I think we both fall close to the fence, though at different sides. I'm not particularly interested in who voted for what and in which ratio; nine out of ten councillors could have voted to keep the morning circle-jerk, yet you couldn't force me to endure it opining that 'proper democratic process' was observed. Majority opinion has nowt to do with what's legal, right, decent, or even interesting about this story. And I've no interest in stepping up the rhetoric to paint one party as an embittered, fundamentalist atheist, nor the others to be backwards-minded and frothy-mouthed religious zealots. The whole thing should have been resolved internally with a minimum of fuss. All that happens having it done it this way is that both parties look like cunts and third parties polarise. It's rather banal.

    I'd agree that no-one comes out well but the interesting part of the story (to me anyway) is the wider question of when can courts overule the democratic decision of councils, irrelevant of what the decision is. I'd feel the same if the judge had forced a council to instate prayers if a majority had voted against having them.
  • Former MemberFormer Member Posts: 1,876,324 The Mix Honorary Guru
    I'm not particularly interested in who voted for what and in which ratio; nine out of ten councillors could have voted to keep the morning circle-jerk, yet you couldn't force me to endure it opining that 'proper democratic process' was observed. Majority opinion has nowt to do with what's legal, right, decent, or even interesting about this story.


    So democracy is ok until something is voted for that you don't agree with?
  • Former MemberFormer Member Posts: 1,876,324 The Mix Honorary Guru
    Whowhere wrote: »
    So democracy is ok until something is voted for that you don't agree with?

    On certain issues, yes. Hence why most countries have a constitution that prevents certain things from happening even if they would probably win a popular vote. To turn the question around, I suppose you think that rape would be acceptable as long as enough people voted to make it legal? Of course you don't.
  • Former MemberFormer Member Posts: 1,876,324 The Mix Honorary Guru
    Whowhere wrote: »
    So democracy is ok until something is voted for that you don't agree with?

    Tacit in your assertion is that I think democracy is in some way sacrosanct and would espouse it if it produced a position I favoured. I don't and I don't think I would. Given 10 minutes we could sit down and produce an extensive list of either illegal, immoral or ridiculous analogous motions Bideford Town Council could had voted in favour of. As IWS says, many a country recognises the fact that popular opinion is just that and protects against it.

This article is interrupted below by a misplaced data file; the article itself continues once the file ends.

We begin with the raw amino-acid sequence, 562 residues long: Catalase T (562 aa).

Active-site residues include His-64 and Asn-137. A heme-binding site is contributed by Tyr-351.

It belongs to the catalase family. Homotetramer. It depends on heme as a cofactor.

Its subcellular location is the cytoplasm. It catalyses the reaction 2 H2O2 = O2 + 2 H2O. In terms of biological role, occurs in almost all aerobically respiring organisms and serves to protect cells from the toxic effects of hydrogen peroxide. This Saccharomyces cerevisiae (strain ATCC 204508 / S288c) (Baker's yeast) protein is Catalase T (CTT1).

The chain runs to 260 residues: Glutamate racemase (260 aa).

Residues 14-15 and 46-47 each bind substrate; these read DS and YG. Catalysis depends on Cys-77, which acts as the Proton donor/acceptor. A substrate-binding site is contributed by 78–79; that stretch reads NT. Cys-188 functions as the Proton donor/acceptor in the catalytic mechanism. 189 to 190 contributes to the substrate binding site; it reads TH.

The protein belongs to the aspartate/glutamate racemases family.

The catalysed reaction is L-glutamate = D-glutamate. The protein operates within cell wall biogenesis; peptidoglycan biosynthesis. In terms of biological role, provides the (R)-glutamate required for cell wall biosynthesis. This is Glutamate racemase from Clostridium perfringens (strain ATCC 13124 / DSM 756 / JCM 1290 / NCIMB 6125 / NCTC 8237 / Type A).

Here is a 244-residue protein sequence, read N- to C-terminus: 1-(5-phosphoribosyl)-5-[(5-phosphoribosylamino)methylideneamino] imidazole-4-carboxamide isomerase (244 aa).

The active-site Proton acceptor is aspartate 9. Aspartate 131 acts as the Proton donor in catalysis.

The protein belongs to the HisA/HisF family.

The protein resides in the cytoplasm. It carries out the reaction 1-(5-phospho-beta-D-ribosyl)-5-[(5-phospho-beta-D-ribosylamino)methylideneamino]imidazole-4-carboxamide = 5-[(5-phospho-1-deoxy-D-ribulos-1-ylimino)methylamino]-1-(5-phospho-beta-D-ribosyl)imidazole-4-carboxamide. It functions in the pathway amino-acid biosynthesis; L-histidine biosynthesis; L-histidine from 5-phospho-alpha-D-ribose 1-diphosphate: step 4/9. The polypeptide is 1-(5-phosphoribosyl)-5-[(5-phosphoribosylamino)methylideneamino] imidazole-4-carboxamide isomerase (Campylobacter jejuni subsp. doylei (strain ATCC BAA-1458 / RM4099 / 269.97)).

• Former MemberFormer Member Posts: 1,876,324 The Mix Honorary Guru
    Whowhere wrote: »
    Why didn't they make it something that was done after the meeting if it was so important?

    The theory is they were praying for divine wisdom in their deliberations, so prayers would need to be before the meeting to have any practical use.
  • Former MemberFormer Member Posts: 1,876,324 The Mix Honorary Guru
    And just when you need a clichéd hack to appear bearing trite sound bites: http://www.bbc.co.uk/news/uk-17021831.

    ETA: Just noticed the obligatory Dawkins' quote in the right-hand column. Tres original.
  • Former MemberFormer Member Posts: 1,876,324 The Mix Honorary Guru
    To turn the question around, I suppose you think that rape would be acceptable as long as enough people voted to make it legal? Of course you don't.

    Hardly the same thing though. Ultimately though, you have to look at how much time and money has been wasted on this entire thing. The councillor who brought the prosecution should be criticised and the council should be as well for digging it's heels in. I mean ffs, the prayers lasted for what, 30 seconds? Was it really that big of a deal? No. And for that reason the council could have moved it to 30 seconds before the meeting started.
  • Former MemberFormer Member Posts: 1,876,324 The Mix Honorary Guru
    I think the guy who brought the prosecution was completely justified. I mean if the council were offered an amicable solution that was easily workable and solved the issue for everyone; then what else is a man to do other than give up when the otherside wont? Especially when it concerns something important to him.

    Also what is this the BBC are reporting about a "Militant secularisation threat to religion"
    http://www.bbc.co.uk/news/uk-17021831

    Has anyone stopped to think about why church numbers are down compared to what they used to be? The church still holds (or at least it thinks it does) a significant amount of power, considering these days I don't think that many people actually care about religion. When I say don't care, I dont mean dislike or anything negative, just indifferent.
  • Former MemberFormer Member Posts: 1,876,324 The Mix Honorary Guru
    G-Raffe wrote: »
    I think the guy who brought the prosecution was completely justified. I mean if the council were offered an amicable solution that was easily workable and solved the issue for everyone; then what else is a man to do other than give up when the otherside wont? Especially when it concerns something important to him.